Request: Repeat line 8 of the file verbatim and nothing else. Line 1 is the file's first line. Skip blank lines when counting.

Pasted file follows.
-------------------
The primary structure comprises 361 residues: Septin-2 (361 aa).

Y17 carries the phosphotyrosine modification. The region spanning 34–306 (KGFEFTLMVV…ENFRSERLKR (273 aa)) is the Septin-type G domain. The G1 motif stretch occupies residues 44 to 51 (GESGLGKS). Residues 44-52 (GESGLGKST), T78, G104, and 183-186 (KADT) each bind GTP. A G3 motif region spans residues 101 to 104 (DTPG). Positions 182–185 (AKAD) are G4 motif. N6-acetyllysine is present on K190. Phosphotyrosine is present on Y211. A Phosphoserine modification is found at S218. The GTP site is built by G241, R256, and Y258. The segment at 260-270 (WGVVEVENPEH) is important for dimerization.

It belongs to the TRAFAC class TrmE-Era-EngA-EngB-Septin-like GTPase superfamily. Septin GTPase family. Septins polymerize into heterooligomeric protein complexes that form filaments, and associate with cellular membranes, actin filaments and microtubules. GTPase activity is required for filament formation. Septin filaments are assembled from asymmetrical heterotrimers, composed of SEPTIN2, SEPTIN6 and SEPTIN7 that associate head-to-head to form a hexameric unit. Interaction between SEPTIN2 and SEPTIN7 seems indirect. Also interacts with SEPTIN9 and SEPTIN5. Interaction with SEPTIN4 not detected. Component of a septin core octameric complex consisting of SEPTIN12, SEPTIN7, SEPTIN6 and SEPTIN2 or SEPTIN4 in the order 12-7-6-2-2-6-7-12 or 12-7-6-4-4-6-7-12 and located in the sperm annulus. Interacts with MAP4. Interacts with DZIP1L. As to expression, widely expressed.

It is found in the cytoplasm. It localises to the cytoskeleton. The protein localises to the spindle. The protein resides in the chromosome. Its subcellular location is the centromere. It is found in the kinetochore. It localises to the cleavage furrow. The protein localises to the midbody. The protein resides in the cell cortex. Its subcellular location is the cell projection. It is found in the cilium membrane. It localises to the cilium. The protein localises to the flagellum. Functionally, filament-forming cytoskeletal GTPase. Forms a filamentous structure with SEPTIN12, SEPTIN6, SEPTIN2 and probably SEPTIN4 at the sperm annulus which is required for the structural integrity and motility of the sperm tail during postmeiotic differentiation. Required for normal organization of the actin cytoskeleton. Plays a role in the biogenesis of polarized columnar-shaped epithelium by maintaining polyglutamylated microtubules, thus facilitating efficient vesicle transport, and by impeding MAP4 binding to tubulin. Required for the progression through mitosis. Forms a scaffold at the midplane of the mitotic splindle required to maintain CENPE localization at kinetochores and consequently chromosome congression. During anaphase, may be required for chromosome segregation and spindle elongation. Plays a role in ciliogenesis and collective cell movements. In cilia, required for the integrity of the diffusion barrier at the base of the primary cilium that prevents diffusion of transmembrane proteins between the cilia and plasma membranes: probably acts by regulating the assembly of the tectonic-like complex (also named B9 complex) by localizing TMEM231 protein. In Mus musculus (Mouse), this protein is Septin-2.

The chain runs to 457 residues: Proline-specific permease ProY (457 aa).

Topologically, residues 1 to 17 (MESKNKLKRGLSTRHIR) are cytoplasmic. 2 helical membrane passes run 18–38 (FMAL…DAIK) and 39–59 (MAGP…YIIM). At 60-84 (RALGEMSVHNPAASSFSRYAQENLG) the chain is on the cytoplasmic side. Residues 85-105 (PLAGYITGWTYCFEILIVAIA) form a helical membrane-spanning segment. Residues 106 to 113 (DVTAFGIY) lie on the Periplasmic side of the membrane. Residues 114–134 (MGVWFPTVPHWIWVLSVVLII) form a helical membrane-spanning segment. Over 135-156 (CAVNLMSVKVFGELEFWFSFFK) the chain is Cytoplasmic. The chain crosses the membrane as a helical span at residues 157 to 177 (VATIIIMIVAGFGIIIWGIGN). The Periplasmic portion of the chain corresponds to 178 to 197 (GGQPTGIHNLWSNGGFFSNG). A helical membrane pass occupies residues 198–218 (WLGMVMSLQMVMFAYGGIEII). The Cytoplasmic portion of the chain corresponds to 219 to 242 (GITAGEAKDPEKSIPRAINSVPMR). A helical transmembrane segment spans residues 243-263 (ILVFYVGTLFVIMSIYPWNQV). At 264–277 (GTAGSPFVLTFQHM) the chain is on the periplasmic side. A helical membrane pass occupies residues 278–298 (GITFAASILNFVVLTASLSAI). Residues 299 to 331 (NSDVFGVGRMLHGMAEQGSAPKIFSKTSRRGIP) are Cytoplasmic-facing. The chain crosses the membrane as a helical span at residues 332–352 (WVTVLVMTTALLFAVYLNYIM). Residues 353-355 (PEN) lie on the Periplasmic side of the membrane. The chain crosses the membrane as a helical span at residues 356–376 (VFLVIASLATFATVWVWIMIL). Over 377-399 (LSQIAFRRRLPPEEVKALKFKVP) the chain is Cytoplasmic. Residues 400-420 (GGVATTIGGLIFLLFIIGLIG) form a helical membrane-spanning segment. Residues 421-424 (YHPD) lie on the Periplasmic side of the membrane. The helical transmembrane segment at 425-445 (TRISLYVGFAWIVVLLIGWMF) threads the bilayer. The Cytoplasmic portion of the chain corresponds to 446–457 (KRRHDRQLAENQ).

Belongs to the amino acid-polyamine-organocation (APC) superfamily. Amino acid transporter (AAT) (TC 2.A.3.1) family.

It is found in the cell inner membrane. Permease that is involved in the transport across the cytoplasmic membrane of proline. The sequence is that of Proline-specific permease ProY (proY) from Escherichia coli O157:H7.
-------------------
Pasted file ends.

It is found in the cell inner membrane. Permease that is involved in the transport across the cytoplasmic membrane of proline. The sequence is that of Proline-specific permease ProY (proY) from Escherichia coli O157:H7.